Oh, Michael. My heart broke for you yesterday. Again.
It was bureaucracy that did it. Yep, the thing that has brought down many an empire--paperwork--landed your girl squarely on the floor bawling her eyes out. You always did make me do all this stuff: taxes, reimbursements, bills, knock-down-drag-out-fights-with-customer-service. Yesterday I had to pull out the massive file of medical receipts out of that piss-poor filing system of mine ("just toss it in that drawer, I'll do something with it later") and start putting them in order.
My god the horrible story they told: January 6th a trip to the pharmacy, January 7th a trip to the pharmacy, January 8th a trip to the doctor and to the pharmacy. Neurological tests one month, hearing tests the next because the chemo drugs were destroying your ears. ER visit after ER visit. Trips to the pharmacy March 10th, 11th, 12th, 13th. The desperate trips to Seattle, and the second opinion from Cleveland that said you should focus on finding some comfort and respite that arrived just one week after those aggressive chemo treatments weakened you beyond all help. All your treatments, and the pills for the pain, and the pills for the side effects from the pills from the pain. And it made me think of all the costs that don't show up on the ledger. Your lost pride. Your lost dignity. Your lost hope. And I cried until I was desiccated and empty.
To be sure, the benefits side isn't written in such indelible ink. There were the many gifts of food and wine and scotch and chocolate your friends brought for you. And the time I bought and set up an entire Christmas tree for you while you were in chemo just because you'd mentioned in an offhand way that you'd like one. There were the visits from your family, and the time at the cabin with Trey. There were the kindnesses of medical staff and pharmacists, all of whom worked so hard to make you well. There were those few precious moments with every new treatment when we both allowed ourselves to think that maybe, maybe, this one would work. But ohmygod how you suffered. You were so sick. And I carried you for as long as my arms held out, until finally I just fell to my knees next to your hospital bed and did all I had left: I told you over and over that I loved you and you could go and I would be okay.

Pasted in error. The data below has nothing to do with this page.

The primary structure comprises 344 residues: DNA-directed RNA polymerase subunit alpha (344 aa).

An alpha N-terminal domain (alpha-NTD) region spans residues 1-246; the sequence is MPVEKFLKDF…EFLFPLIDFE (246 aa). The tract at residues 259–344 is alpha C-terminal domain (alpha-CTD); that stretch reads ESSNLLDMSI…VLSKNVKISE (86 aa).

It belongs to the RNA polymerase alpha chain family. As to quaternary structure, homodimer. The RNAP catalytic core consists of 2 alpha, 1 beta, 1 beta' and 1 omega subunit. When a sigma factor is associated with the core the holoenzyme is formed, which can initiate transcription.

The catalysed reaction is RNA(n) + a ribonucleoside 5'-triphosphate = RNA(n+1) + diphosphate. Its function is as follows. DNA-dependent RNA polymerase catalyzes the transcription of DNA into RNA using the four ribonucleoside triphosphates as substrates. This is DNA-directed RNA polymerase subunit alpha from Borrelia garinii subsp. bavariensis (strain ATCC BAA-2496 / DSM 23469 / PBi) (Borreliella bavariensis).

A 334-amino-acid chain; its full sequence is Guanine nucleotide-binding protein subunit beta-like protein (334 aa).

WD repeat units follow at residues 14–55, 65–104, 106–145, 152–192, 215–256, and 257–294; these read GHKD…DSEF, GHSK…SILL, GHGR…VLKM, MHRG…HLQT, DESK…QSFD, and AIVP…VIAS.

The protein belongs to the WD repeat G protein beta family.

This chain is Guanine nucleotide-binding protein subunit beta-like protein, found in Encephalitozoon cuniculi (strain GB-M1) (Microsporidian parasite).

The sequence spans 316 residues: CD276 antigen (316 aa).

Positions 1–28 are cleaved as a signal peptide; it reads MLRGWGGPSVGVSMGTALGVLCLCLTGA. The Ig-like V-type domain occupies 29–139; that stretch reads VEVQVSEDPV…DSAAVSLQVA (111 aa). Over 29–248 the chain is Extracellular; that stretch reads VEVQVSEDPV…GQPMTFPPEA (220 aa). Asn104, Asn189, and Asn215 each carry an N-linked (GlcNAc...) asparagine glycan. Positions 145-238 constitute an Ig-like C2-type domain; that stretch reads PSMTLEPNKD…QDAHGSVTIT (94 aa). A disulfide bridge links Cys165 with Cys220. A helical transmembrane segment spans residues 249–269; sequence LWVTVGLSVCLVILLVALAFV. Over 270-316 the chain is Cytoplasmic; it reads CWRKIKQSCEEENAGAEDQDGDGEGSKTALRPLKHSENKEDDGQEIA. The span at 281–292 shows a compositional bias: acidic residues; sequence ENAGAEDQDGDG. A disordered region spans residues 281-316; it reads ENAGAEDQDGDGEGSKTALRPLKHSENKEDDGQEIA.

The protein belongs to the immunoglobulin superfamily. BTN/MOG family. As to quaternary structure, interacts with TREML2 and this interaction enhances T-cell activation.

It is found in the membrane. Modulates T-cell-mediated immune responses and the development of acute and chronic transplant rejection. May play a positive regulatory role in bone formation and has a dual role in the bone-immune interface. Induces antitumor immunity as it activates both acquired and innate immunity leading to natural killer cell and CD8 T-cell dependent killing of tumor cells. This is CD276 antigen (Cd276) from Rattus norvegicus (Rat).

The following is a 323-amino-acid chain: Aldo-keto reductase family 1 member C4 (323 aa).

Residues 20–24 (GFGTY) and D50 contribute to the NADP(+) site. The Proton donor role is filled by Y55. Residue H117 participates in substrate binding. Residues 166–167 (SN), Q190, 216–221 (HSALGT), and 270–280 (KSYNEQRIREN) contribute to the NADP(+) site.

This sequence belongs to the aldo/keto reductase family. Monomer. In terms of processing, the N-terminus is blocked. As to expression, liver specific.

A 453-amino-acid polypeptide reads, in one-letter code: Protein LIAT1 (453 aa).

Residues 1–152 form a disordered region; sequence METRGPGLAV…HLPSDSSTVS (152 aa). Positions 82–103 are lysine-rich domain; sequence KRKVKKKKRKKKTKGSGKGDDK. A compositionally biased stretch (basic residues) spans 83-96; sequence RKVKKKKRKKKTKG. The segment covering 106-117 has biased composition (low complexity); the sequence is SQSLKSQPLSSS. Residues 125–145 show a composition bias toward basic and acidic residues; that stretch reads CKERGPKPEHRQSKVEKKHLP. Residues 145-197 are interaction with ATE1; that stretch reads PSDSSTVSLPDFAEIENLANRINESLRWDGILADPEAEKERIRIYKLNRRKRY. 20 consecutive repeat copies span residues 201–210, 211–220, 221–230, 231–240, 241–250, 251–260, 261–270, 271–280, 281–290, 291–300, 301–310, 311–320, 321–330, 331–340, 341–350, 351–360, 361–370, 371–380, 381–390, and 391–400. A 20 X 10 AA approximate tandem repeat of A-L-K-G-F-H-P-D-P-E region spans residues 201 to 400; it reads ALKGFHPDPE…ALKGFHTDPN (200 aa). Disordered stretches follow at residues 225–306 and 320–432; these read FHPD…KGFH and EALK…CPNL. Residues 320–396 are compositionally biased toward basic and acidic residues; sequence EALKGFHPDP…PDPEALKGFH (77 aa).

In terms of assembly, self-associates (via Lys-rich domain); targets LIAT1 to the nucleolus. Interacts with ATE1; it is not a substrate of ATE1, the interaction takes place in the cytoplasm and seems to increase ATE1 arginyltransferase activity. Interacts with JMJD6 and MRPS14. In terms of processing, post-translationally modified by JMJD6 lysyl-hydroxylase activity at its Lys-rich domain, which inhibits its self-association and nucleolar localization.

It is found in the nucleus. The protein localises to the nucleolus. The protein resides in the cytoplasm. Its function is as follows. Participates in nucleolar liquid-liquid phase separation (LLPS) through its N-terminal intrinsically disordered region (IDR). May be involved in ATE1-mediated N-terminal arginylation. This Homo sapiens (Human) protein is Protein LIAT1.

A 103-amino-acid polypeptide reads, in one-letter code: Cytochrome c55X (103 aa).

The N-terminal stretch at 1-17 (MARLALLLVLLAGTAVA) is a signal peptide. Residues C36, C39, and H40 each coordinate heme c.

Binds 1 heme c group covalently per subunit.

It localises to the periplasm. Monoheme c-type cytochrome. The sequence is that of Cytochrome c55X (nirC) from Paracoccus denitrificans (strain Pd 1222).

I am okay, Michael-mine, the papercuts from the medical receipts notwithstanding. (How's that for ironic, eh?) The benefits side of my ledger is pretty full. So many good and loving people are carrying me along, you'd be amazed. They hug me, and feed me, and make the most incredible and generous offers of help, and they somehow never tire of me even though sometimes I am such a mess of a girl. And while it's been tough, I've had many moments of real joy and even a few sustained stretches of what I'd call "happiness." I am determined to learn from our mistakes, my love, and I am not holding back from anything for fear of making the wrong decision or messing it up. I am doing beautifully at some wrong things and some right ones, messing up some important things and totally blowing some of the stupid details. You wouldn't necessarily like these things--many of them entail lentils, and I know how you thought they tasted like dirt--but I think you'd be pretty impressed in a head-shaking-there-she-goes-again sort of way at my pure gusto. I'm not living for both of us really, that isn't possible now, but I am learning from the "us" that we lost and I am living large. I am being stronger and braver than I ever thought possible, though truth be told I still have quite a way to go.
I look at this horrible paper trail of your last months and I know that ultimately it's better that you are not in pain any more. And yes it leaves me trembling and sobbing and shaking on the floor, but your girl manages to get herself up every single fucking time and start all over again. I've developed enough moxie for us both, Mr. Man, and that most definitely goes in the asset column.